Students also had an interactive experience as they “visited” China through the use of technology. They were able to experience the culture and customs and traditions that surround the celebration.
Kindergarten students at The Learning Center Charter School are cooking around the world with teachers Stephanie Wilson and Monica Gatti.
The Kindergarten classroom at the school is based around a Montessori-blend approach which extends the Montessori model from the school’s preschool into their first charter school classroom. Montessori is a method of education that is based on self-directed activity, hands-on learning and collaborative play. Cooking is an important part of the Montessori Method as it allows young students to learn everything from fine motor skills, concentration and measuring as well as an understanding of where food comes from and how it is prepared in different cultures.
This year, Kindergarten teacher, Monica Gatti, is doing a different cooking lesson each month to learn about the world. For North America, the students made popcorn and loved seeing the transformation from kernel to puffed corn. When studying South America, a parent from Brazil joined the class to make Brigadeiros, a gooey chocolate fudge-like treat. For Europe, the class made gingerbread cookies which are traditionally from Germany. Soon a parent from Finland is visiting the class to make a Finnish treat similar to a cinnamon roll called a Korvapuusti.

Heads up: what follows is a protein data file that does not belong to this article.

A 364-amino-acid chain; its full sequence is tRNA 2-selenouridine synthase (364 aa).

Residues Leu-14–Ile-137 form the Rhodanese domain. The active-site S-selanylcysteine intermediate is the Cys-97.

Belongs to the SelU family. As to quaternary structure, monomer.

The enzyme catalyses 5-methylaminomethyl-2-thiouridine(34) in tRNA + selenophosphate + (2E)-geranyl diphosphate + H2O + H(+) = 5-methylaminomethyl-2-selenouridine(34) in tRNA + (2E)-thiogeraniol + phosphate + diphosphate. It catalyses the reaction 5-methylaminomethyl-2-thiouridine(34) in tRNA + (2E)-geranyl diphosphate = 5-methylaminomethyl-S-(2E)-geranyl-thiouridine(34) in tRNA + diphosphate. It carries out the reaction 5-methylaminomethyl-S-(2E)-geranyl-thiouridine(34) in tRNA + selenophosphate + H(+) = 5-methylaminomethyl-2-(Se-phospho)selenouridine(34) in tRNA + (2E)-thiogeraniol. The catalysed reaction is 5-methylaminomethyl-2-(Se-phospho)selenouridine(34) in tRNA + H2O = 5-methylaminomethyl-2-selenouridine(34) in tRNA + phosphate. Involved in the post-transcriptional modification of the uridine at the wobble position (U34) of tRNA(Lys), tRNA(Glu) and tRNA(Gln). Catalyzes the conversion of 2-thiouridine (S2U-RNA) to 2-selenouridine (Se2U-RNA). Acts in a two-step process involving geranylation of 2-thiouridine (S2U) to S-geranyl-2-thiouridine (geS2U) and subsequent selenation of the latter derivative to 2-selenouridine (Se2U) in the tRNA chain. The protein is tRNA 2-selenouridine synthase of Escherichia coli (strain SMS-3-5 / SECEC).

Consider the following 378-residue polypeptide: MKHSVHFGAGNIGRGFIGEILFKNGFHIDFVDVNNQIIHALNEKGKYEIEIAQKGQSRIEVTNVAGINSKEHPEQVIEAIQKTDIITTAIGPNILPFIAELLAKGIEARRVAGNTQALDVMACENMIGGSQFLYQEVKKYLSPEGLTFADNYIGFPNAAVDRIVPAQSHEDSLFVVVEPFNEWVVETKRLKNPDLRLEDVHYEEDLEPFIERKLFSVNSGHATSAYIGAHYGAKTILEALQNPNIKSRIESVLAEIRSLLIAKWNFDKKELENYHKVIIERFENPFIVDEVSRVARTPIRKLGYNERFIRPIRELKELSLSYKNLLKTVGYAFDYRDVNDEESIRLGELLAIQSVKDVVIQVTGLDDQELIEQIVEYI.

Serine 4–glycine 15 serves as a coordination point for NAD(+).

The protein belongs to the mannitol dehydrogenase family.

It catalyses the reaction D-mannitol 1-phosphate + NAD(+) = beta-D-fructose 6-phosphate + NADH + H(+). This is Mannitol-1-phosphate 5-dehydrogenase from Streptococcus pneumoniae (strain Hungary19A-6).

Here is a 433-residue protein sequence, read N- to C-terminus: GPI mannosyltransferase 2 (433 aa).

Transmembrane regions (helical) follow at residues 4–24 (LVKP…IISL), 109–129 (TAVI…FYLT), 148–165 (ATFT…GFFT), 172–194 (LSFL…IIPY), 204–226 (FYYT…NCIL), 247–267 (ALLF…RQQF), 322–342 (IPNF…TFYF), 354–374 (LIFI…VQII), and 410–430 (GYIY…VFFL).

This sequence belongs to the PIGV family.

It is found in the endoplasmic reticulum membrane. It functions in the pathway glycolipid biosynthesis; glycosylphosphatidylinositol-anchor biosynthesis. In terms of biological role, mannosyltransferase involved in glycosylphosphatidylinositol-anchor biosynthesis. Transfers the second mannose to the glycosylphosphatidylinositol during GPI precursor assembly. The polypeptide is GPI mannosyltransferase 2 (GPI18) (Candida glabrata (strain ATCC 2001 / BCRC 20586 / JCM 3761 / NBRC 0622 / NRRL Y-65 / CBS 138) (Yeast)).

Gatti says, “Cooking as a class has been so fun. What has been really special is that the students get to learn about the different cultures and heritages their fellow students have. What a great way to learn about the world!”